Other states that have emergency immunity measures are Alabama, Arizona, Connecticut, Georgia, Illinois, Kentucky, Massachusetts; Michigan, Mississippi, New Jersey, Nevada, Rhode Island, Vermont and Wisconsin.
Their provisions vary but largely apply to injuries, deaths and care decisions, sometimes even to property damage. But there are limitations: Most make exceptions for gross negligence and willful misconduct, and they generally apply only during the emergency.
Toby Edelman of the Center for Medicare Advocacy is troubled that homes are getting legal protections while family members aren't being allowed to visit and routine government inspections have been scaled back.
"Nobody is looking at what's happening," she said, adding that immunity declarations could make even gross or willful negligence suits harder since homes could argue any deficiencies were somehow tied to the pandemic.
"Everything can't be blamed on COVID-19. Other things can happen that are terrible," she said. "Just to say we're in this pandemic so anything goes, that seems too far."
Among the situations for which lawyers say nursing homes should be held to account: Homes that flouted federal guidelines to screen workers, cut off visitations and end group activities; those that failed to inform residents and relatives of an outbreak; those that disregarded test results; and homes like one in California, where at least a dozen employees did not show up for work for two straight days, prompting residents to be evacuated.
"Just because you have a pandemic doesn't mean you give a pass on people exercising common sense," said Dr. Roderick Edmond, an Atlanta lawyer representing families suing over COVID-19 deaths in an assisted-living facility.
"If you take the power of suing away from the families, then anything goes," said Stella Kazantzas whose husband died in a Massachusetts nursing home with the same owners as the home hit by the nation's first such outbreak near Seattle, which killed 43 people.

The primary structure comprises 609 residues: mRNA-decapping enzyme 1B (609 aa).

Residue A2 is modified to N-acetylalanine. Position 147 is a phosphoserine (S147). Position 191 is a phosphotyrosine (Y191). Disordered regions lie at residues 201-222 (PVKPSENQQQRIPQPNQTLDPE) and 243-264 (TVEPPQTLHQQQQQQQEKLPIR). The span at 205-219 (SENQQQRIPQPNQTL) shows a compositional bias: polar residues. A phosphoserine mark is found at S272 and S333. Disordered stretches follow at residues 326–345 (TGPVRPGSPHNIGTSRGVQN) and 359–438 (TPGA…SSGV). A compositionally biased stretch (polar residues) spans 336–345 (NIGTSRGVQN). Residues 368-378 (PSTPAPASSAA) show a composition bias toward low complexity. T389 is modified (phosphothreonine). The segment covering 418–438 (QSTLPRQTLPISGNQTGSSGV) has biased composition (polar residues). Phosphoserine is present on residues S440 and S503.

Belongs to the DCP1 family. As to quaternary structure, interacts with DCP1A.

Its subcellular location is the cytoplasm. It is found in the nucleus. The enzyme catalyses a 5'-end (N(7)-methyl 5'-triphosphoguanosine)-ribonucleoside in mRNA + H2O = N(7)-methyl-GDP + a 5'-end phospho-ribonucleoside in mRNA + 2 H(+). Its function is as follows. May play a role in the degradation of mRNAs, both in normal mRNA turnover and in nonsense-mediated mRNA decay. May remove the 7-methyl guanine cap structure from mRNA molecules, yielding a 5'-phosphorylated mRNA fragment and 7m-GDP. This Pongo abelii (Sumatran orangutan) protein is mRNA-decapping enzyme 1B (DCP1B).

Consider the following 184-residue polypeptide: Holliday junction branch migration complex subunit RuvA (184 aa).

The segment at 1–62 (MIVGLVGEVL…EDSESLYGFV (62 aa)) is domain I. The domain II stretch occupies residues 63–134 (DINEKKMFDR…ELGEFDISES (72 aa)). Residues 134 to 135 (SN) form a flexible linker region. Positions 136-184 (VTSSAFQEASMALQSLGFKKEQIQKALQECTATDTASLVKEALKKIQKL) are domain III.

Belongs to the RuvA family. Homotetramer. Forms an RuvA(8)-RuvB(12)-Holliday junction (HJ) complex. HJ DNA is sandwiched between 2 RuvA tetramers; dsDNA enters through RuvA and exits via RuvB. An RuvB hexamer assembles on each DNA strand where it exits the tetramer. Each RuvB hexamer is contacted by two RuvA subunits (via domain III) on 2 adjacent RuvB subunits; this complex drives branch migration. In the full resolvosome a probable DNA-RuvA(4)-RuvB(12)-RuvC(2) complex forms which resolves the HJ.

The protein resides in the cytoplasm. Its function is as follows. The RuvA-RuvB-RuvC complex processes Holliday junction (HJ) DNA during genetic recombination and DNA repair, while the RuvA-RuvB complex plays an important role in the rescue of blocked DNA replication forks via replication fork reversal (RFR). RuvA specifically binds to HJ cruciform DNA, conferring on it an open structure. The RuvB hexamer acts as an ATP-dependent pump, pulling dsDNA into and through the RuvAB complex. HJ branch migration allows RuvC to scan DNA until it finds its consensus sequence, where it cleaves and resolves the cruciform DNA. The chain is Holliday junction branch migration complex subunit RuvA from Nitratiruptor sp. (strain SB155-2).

"They already knew in Washington how quickly this would spread," she said. "They should have taken extreme measures, sensible measures. And they were not taken."
While the federal government has yet to release numbers on how the coronavirus has ravaged the industry, The Associated Press has been keeping its own tally based on state health departments and media reports, finding 20,058 deaths in nursing homes and long-term care facilities nationwide.
All the new immunity laws notwithstanding, there is a potential wave of lawsuits coming. Illinois lawyer Steven Levin said he's received dozens of calls from people considering suing homes over the outbreak. Florida lawyer Michael Brevda said his firm gets 10 to 20 calls a day. And a lawyer in Massachusetts said he's gotten maybe 70 from families with relatives at homes struck by the virus.
"We're getting inundated," said David Hoey, whose practice near Boston has been suing homes for 25 years. "They're grieving and they're confused. … 'My loved one just died from COVID. What can I do?'"
American Health Care Association CEO Mark Parkinson said the notion of lawyers gearing up for lawsuits in the "middle of a battle to save the elderly" is "pathetic" and doesn't consider the hardships nursing home workers have endured.
"The second-guessing of people after a tragedy, if those people did the best that they could under the circumstances, is just wrong," said Jim Cobb, the New Orleans attorney who successfully defended nursing home owners charged in the deaths of 35 residents who drowned in Hurricane Katrina.
"There's a lot to be said for someone acting in good faith in the face of a natural disaster and state of emergency, and they should have criminal immunity."